A chest x-ray is an image of the heart and lungs and other structures in the chest. A small dose of radiation is used to create the image. It is one of the most common medical tests done.
Reasons for Test ^
Chest x-rays are done to look for abnormalities of the heart, lungs, bones, or blood vessels in the chest. A chest x-ray may be ordered if certain symptoms are present, such as:
- Bad or persistent cough
- Difficulty breathing
- Coughing up blood
- Chest pain
- Chest injury
- Abnormality of the rib cage
- Evidence of cancer
Possible Complications ^
Chest x-rays are done using a small dose of radiation. If you are pregnant or think you may be pregnant, tell your doctor or the x-ray technician. X-rays are generally avoided during pregnancy, if possible.
What to Expect ^
Prior to Test
You will be asked to remove all jewelry from the waist up. You will also put on a hospital gown. A lead apron may be placed over your abdomen and pelvis. This is done to minimize the risks of radiation.
Description of Test
Pictures are usually taken from both a side view and a front view. An x-ray technician will position you according to the type of x-ray machine used. In most cases, you will stand against the x-ray plate with your hands up or to the side. You will be asked to take a deep breath and hold it while the x-ray is being taken. You will also be asked to stay as still as possible when the film is taken. You may notice that the film cartridge feels cool to your skin.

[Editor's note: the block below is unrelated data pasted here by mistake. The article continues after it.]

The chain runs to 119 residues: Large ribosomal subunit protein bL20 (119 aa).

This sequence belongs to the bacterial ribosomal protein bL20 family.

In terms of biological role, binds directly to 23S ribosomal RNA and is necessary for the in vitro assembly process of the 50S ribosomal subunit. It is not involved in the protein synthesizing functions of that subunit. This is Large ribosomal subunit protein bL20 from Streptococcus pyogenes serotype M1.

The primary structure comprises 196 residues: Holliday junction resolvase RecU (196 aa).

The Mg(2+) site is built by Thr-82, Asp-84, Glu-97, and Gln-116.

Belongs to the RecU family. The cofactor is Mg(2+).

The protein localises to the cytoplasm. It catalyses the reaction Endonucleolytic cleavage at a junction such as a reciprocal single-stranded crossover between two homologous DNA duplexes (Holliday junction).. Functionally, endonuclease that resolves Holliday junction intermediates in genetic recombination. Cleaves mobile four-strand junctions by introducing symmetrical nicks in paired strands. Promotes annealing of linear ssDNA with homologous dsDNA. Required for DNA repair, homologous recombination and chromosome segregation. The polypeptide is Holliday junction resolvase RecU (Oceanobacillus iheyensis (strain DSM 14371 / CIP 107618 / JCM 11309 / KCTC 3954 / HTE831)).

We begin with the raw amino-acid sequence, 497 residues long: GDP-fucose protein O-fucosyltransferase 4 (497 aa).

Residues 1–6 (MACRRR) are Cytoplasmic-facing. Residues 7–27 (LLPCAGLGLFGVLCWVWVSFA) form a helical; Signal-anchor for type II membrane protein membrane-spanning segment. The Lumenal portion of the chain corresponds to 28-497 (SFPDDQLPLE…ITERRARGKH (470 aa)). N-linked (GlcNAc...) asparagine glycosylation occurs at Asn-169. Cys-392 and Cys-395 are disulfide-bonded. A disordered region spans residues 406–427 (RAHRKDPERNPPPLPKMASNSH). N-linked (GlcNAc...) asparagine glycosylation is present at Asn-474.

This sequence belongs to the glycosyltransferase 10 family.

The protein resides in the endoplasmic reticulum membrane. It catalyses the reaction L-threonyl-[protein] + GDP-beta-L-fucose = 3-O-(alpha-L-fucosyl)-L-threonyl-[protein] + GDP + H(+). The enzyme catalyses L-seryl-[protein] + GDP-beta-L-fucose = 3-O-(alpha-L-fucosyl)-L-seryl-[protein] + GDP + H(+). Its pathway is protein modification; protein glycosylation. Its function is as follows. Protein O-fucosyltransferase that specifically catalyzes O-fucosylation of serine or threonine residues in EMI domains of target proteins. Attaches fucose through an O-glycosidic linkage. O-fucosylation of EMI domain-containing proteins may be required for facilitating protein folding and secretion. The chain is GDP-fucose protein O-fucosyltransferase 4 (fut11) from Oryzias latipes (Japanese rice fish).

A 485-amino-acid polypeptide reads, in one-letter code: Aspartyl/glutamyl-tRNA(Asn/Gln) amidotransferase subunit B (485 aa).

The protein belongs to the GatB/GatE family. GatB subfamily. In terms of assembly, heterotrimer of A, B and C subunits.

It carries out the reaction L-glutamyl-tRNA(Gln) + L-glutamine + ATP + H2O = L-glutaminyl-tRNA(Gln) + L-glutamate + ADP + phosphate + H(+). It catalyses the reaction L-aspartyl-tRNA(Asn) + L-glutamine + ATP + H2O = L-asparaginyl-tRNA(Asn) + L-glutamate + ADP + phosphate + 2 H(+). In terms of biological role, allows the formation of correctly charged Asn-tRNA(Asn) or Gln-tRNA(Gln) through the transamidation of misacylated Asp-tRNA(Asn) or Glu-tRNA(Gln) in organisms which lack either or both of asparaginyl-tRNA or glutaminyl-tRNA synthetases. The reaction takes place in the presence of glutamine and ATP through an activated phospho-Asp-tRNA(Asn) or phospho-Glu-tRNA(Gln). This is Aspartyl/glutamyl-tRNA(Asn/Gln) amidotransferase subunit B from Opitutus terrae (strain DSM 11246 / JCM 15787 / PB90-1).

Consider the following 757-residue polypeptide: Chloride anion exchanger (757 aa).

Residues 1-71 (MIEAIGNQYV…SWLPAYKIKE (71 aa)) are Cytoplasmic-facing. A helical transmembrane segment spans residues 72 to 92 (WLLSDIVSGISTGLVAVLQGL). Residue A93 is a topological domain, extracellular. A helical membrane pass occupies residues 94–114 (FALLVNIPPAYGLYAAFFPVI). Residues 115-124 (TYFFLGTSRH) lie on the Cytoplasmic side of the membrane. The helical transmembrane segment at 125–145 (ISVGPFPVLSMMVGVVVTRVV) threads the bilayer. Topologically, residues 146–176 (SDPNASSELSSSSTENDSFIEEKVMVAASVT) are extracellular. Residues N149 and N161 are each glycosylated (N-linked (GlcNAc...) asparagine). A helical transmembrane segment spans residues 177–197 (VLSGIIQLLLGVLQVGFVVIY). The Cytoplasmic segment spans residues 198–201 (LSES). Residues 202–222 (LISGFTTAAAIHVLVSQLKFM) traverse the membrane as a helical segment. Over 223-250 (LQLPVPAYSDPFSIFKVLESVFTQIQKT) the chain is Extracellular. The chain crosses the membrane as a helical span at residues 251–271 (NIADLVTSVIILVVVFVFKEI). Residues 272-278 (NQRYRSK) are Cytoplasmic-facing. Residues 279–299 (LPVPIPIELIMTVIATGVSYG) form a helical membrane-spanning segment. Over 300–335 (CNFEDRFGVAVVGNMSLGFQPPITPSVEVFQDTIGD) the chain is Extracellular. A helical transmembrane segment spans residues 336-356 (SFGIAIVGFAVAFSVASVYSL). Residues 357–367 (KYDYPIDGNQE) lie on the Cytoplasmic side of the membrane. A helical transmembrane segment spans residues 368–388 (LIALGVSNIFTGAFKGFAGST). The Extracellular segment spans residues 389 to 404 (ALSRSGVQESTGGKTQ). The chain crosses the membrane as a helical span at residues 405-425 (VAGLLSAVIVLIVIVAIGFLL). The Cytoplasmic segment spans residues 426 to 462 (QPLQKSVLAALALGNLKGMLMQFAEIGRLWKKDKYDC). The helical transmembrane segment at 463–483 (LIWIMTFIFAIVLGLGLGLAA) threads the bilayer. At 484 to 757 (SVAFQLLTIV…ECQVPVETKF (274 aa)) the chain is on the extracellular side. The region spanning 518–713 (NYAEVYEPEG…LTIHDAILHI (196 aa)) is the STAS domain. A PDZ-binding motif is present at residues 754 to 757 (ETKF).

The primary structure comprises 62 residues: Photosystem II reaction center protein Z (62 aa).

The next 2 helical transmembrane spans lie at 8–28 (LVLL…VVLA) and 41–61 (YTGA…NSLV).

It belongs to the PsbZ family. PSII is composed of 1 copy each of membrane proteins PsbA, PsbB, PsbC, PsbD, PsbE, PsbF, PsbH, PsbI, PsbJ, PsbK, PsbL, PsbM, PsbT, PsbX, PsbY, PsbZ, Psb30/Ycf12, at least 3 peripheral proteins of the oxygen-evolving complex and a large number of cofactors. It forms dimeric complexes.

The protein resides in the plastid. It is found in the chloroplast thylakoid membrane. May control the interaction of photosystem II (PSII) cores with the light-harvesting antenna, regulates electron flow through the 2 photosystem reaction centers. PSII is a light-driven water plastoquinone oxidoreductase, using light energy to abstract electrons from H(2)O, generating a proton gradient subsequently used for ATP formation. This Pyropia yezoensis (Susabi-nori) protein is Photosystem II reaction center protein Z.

You will be able to leave after the test is done.
How Long Will It Take?
About 10-15 minutes
Will It Hurt?
A specialist will look at the x-rays taken and send a report to the doctor. Results are generally available in 1-2 days.
Call Your Doctor ^
If you think you have an emergency, call for emergency medical services right away.
American Heart Association
Radiology Info—Radiological Society of North America
Radiology for Patients
X-ray (radiography)—chest. Radiological Society of North America Radiology Info website. Available at: https://www.radiologyinfo.org/en/pdf/chestrad.pdf. Updated Janaury 20, 2018. Accessed March 16, 2018.
Last reviewed March 2018 by EBSCO Medical Review Board James Cornell, MD Last Updated: 2/10/2014